Archives For selling security assessments

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After All The Work That Goes Into Security Assessments,  This One Thing, If Missed, Will Make The Entire Process a Waste of Time…

When the Truth is Clear…Cancer, Heart Attack,…Breach…People Act.  With Security Your Message Must Connect and Your Audience Must Feel The Pain.

You might think it’s callous of me to compare your own life (risk of cancer) to a data breach, but the truth is, data is what many companies see as their most precious asset.

Right or wrong, given a choice, companies will part with a few employees before facing business failure. And data loss often begins the downward spiral that can’t be stopped.

However, getting the company leadership to see these business-crushing threats, before they happen, is not easy.  Following is the strategy I’ve used to turn week-long assessments into annual contracts, and more.

Rule One: Don’t Present Without The Asset Owners!

Asset owners are those with liability. Have you ever presented a cost-saving solution to IT directors or middle managers? Tell them you can save them money, reduce FTE (Full Time Employees) by 50%, and improve quality of service, and they’ll quietly dismiss you as unqualified to do business at their firm. They’d rather build an empire than save money.

Take it one step further and show these cost-center agents how their personal role in the company (along with associated costs) is no longer needed with your new proposed automation process, and you might find an anonymous death threat in your mailbox.

Bring in the asset owners and something different begins to happen.

When it comes to security, technical staff rarely understand the value of corporate data, or the relationship between uptime and profit, according the several CISOs I’ve interviewed this year. And, they’re interest (probably driven by the need to make money) tends to be self serving (See Jack Eckerd’s book, Why America Doesn’t Work).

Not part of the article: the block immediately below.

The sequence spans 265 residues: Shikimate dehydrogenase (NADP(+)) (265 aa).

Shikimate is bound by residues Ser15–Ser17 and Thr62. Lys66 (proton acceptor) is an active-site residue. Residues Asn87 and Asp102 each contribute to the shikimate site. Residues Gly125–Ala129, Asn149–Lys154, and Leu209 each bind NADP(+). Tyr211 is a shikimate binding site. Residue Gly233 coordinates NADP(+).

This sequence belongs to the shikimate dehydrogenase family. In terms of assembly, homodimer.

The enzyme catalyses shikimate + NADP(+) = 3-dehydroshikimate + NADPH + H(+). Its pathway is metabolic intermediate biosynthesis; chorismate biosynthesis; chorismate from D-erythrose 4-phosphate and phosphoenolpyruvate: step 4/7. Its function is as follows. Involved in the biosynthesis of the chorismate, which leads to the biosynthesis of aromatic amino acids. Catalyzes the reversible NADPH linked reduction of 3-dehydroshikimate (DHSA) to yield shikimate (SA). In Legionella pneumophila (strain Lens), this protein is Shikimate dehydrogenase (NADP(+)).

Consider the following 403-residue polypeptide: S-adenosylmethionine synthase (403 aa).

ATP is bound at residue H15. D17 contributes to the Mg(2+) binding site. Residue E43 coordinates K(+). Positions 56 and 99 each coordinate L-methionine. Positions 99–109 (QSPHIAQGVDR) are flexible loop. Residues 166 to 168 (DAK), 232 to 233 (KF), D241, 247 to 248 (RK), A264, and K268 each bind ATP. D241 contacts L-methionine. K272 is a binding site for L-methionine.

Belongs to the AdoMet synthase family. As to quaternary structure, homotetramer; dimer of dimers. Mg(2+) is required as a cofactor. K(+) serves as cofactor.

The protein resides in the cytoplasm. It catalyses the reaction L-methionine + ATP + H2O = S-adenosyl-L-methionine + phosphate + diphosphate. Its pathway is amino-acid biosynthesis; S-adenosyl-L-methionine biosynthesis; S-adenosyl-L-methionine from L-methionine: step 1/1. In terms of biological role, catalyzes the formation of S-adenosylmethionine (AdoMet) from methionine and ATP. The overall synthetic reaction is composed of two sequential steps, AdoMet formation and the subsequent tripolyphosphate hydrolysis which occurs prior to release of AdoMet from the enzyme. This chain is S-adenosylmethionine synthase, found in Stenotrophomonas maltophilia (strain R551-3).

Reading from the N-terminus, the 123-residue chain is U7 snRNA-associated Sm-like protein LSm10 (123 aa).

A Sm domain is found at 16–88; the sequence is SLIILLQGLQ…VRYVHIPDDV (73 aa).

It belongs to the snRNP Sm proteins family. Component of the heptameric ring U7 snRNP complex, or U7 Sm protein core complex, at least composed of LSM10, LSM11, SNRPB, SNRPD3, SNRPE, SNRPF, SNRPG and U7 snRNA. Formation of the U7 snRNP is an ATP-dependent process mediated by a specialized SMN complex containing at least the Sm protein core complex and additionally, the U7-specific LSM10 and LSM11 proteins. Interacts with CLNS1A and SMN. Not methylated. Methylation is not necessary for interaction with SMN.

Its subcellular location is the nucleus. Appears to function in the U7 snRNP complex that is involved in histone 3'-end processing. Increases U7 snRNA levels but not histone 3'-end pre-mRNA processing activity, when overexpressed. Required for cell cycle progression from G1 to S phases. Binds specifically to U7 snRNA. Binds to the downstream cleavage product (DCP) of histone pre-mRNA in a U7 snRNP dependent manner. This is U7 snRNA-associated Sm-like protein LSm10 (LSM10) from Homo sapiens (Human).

Tell executives their systems are likely infected with software, giving hackers the ability to listen in on private meetings, watch them in their office or bedroom, read their email (including personal mail), and track their whereabouts, and you’ll get a response similar to that of a home owner waking up to their fire alarm. That same bot detection among IT folks will call for some patching next week, and perhaps an AV product review.

The Underestimated Power of Free

But what happens when you show up and the asset owner is suddenly not available?

If you’ve charged $100K for this assessment, you’re in good shape. Meet, sell hard, and find a way back to the asset owners…you owe them the deliverable.

However, if you’ve conducted your assessment pro bono, you’re also in good shape!

As a free service, you control the deal.  You don’t owe them anything. And since you’re liable for what you deliver, you have the right to delay the meeting until your asset owner contacts are free. Just let them know there are urgent things they need to hear, so the sooner the better.

(Get more on why Free Assessments Are More Powerful in my book, The House & The Cloud 2nd Edition).

Your Meeting Agenda Re-Engineered to Convert

Sure, you could email executives your findings, but digital findings don’t convert. Face to face is the only way to deliver the devastating news that an attack or data loss is eminent if action is not taken.

Here’s Your Agenda: